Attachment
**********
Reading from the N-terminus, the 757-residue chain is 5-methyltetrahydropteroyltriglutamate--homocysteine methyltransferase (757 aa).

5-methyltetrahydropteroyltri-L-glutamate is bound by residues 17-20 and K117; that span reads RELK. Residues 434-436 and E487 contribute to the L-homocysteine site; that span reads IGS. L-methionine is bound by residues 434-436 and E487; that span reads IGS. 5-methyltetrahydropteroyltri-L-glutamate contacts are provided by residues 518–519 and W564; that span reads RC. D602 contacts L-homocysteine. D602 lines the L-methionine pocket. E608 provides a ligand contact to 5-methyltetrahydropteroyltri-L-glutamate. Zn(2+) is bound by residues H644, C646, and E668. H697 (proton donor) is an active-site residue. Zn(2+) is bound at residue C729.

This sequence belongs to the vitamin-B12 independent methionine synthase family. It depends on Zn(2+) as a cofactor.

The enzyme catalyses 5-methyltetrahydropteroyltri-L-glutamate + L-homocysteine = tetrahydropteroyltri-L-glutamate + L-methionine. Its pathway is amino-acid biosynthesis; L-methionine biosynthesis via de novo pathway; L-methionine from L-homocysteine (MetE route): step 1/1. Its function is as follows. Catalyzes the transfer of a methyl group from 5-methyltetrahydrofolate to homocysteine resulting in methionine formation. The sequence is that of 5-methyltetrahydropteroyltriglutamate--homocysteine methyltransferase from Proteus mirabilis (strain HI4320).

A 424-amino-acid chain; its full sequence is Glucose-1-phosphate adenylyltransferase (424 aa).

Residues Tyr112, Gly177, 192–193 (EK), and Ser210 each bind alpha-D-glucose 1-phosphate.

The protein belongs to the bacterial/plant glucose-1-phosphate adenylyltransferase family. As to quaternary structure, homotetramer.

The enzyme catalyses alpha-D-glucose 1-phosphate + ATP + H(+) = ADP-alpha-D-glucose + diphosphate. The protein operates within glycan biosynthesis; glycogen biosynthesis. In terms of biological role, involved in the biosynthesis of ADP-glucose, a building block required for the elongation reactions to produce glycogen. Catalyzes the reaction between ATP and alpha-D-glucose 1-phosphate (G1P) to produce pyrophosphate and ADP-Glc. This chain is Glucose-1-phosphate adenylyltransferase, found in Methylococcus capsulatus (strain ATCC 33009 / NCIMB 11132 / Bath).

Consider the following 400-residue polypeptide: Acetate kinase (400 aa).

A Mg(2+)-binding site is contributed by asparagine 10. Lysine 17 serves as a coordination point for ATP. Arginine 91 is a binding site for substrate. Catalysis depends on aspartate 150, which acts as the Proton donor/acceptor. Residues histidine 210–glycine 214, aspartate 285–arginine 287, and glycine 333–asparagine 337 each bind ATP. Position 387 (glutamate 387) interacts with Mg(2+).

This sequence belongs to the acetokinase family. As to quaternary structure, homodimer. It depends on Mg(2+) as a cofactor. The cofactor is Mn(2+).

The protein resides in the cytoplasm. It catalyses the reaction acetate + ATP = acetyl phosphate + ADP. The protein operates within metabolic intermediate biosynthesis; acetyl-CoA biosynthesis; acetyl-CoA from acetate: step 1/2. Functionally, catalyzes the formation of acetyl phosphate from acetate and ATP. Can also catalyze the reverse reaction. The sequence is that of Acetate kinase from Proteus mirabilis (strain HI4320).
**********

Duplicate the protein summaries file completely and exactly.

Reading from the N-terminus, the 757-residue chain is 5-methyltetrahydropteroyltriglutamate--homocysteine methyltransferase (757 aa).

5-methyltetrahydropteroyltri-L-glutamate is bound by residues 17-20 and K117; that span reads RELK. Residues 434-436 and E487 contribute to the L-homocysteine site; that span reads IGS. L-methionine is bound by residues 434-436 and E487; that span reads IGS. 5-methyltetrahydropteroyltri-L-glutamate contacts are provided by residues 518–519 and W564; that span reads RC. D602 contacts L-homocysteine. D602 lines the L-methionine pocket. E608 provides a ligand contact to 5-methyltetrahydropteroyltri-L-glutamate. Zn(2+) is bound by residues H644, C646, and E668. H697 (proton donor) is an active-site residue. Zn(2+) is bound at residue C729.

This sequence belongs to the vitamin-B12 independent methionine synthase family. It depends on Zn(2+) as a cofactor.

The enzyme catalyses 5-methyltetrahydropteroyltri-L-glutamate + L-homocysteine = tetrahydropteroyltri-L-glutamate + L-methionine. Its pathway is amino-acid biosynthesis; L-methionine biosynthesis via de novo pathway; L-methionine from L-homocysteine (MetE route): step 1/1. Its function is as follows. Catalyzes the transfer of a methyl group from 5-methyltetrahydrofolate to homocysteine resulting in methionine formation. The sequence is that of 5-methyltetrahydropteroyltriglutamate--homocysteine methyltransferase from Proteus mirabilis (strain HI4320).

A 424-amino-acid chain; its full sequence is Glucose-1-phosphate adenylyltransferase (424 aa).

Residues Tyr112, Gly177, 192–193 (EK), and Ser210 each bind alpha-D-glucose 1-phosphate.

The protein belongs to the bacterial/plant glucose-1-phosphate adenylyltransferase family. As to quaternary structure, homotetramer.

The enzyme catalyses alpha-D-glucose 1-phosphate + ATP + H(+) = ADP-alpha-D-glucose + diphosphate. The protein operates within glycan biosynthesis; glycogen biosynthesis. In terms of biological role, involved in the biosynthesis of ADP-glucose, a building block required for the elongation reactions to produce glycogen. Catalyzes the reaction between ATP and alpha-D-glucose 1-phosphate (G1P) to produce pyrophosphate and ADP-Glc. This chain is Glucose-1-phosphate adenylyltransferase, found in Methylococcus capsulatus (strain ATCC 33009 / NCIMB 11132 / Bath).

Consider the following 400-residue polypeptide: Acetate kinase (400 aa).

A Mg(2+)-binding site is contributed by asparagine 10. Lysine 17 serves as a coordination point for ATP. Arginine 91 is a binding site for substrate. Catalysis depends on aspartate 150, which acts as the Proton donor/acceptor. Residues histidine 210–glycine 214, aspartate 285–arginine 287, and glycine 333–asparagine 337 each bind ATP. Position 387 (glutamate 387) interacts with Mg(2+).

This sequence belongs to the acetokinase family. As to quaternary structure, homodimer. It depends on Mg(2+) as a cofactor. The cofactor is Mn(2+).

The protein resides in the cytoplasm. It catalyses the reaction acetate + ATP = acetyl phosphate + ADP. The protein operates within metabolic intermediate biosynthesis; acetyl-CoA biosynthesis; acetyl-CoA from acetate: step 1/2. Functionally, catalyzes the formation of acetyl phosphate from acetate and ATP. Can also catalyze the reverse reaction. The sequence is that of Acetate kinase from Proteus mirabilis (strain HI4320).